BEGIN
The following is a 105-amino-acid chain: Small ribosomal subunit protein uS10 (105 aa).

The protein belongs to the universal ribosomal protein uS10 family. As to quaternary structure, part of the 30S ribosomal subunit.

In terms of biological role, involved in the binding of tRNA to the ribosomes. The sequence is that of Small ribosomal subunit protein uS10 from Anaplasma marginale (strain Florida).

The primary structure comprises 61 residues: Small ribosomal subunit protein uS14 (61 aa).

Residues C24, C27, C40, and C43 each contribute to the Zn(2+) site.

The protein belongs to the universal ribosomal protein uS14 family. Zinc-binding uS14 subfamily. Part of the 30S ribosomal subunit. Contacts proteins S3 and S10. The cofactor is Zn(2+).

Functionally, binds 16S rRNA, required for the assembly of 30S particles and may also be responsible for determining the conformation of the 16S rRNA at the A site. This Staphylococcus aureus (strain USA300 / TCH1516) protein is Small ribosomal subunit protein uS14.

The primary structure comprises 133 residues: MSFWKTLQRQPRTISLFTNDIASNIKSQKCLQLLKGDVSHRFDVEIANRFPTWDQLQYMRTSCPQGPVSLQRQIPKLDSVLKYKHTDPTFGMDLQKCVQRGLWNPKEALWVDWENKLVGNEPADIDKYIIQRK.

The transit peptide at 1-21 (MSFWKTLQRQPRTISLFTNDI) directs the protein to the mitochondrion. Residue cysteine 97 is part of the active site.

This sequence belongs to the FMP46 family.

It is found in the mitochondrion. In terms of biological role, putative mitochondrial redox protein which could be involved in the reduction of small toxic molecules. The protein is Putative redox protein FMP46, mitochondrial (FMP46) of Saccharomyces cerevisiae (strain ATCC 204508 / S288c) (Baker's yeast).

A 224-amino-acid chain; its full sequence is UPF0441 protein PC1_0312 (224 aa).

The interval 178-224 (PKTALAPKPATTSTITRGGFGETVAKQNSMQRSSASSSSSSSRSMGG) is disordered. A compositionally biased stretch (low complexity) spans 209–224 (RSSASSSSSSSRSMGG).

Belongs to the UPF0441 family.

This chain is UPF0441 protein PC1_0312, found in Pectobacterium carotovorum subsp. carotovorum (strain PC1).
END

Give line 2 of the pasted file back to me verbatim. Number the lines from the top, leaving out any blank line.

The protein belongs to the universal ribosomal protein uS10 family. As to quaternary structure, part of the 30S ribosomal subunit.